- UCLA Basketball
UCLA tried hard to bring in as big of a coaching name as possible to replace Steve Alford, even doing what they could to dangle mega money in front of top candidates. In fact, one report says they offered to double the salary for Jay Wright to get him to leave Villanova, but that didn’t help.
The Los Angeles Times’ Ben Bolch on Monday published a comprehensive look at UCLA’s search for a new head basketball coach. According to the article, the Bruins went after some of the most successful coaches in recent college basketball history, like John Calipari, Brad Stevens, Billy Donovan, Tom Izzo, Mark Few and Tony Bennett. Wright, who has won two championships in the last four years, was among their targets.
UCLA senior associate athletic director Josh Rebholz ran most of the hiring process and kept big donors updated on the progress. In one update, he told them through text message that they had made a big offer to Wright that mattered little.
“We would have loved for Jay Wright to walk out on the floor, but even when we offered to double his salary, he still wasn’t coming. Nothing we can do about that. But I am proud of our effort. We didn’t assume anything, took our shots and I believe will end up with a solid coach who will embrace UCLA and build a program we all can be proud of and root for.”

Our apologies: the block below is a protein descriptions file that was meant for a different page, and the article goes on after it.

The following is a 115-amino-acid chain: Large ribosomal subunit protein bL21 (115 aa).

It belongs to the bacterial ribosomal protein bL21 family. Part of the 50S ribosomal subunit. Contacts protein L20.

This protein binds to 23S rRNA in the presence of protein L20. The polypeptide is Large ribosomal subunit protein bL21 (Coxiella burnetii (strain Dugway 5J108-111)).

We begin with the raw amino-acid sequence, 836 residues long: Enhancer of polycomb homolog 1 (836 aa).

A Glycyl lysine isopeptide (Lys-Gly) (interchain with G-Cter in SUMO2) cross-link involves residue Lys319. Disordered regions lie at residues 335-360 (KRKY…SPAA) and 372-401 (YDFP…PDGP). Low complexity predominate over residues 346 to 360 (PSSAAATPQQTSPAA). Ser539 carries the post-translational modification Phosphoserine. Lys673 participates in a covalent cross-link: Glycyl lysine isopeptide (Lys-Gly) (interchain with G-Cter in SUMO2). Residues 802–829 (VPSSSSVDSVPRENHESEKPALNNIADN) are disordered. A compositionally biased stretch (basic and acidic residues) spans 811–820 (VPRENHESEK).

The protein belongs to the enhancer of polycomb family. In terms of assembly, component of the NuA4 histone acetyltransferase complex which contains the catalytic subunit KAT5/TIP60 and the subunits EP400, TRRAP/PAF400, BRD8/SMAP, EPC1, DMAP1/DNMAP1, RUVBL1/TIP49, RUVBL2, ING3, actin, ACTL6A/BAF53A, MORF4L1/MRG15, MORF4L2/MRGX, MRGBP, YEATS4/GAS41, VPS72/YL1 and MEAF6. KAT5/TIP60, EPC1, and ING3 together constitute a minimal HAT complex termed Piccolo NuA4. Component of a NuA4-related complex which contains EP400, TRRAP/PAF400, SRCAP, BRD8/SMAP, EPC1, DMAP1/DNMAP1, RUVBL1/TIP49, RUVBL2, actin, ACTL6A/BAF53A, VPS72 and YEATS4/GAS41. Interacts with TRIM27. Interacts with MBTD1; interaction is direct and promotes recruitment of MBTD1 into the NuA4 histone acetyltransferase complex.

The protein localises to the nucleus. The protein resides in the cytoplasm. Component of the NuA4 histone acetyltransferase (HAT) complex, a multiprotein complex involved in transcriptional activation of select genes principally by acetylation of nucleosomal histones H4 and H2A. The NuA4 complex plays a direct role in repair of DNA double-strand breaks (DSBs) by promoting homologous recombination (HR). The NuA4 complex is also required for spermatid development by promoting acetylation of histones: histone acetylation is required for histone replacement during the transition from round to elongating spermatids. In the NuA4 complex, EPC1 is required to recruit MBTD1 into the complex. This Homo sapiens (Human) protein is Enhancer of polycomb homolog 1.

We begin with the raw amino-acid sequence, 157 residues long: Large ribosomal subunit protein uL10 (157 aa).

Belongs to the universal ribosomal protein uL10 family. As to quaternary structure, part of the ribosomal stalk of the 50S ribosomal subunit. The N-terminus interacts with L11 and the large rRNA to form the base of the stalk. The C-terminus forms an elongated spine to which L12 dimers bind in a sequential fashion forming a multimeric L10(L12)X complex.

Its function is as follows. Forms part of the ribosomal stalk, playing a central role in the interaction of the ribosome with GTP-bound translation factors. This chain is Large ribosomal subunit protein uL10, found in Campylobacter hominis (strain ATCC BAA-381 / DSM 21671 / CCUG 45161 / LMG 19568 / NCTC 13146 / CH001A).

According to USA Today, Wright makes around $3.9 million a year. Doubling his salary would have put him just under John Calipari, who struck it rich by dangling UCLA’s offer in front of Kentucky.
The article details just how close the Bruins were to hiring Rick Barnes and also what the issues were with Jamie Dixon. UCLA ended up with Mick Cronin, who left Cincinnati and signed a six-year, $24.5-million contract with the Bruins.
UCLA was pursuing Rick Barnes for its head coaching vacancy prior to the 64-year-old finalizing a new contract with Tennessee on Monday, and it does not sound like the Bruins went about things in the classiest fashion.
Mike Wilson of the Knoxville News Sentinel reports that UCLA athletic director Dan Guerrero never reached out to Tennessee to ask for permission to speak with Barnes. UCLA reportedly offered Barnes a contract worth $5 million annually, which Tennessee countered on Monday to keep Barnes with the Vols.
Barnes is coming off a season in which he was named the Naismith Coach of the Year, so it’s possible he was never actually interested in UCLA and was just trying to capitalize on an opportunity.
UCLA is now stuck still looking for a coach, and they already passed on one candidate because of his hefty buyout. Between that and contacting Tennessee’s coach without getting permission first, UCLA’s search has gotten ugly in a hurry.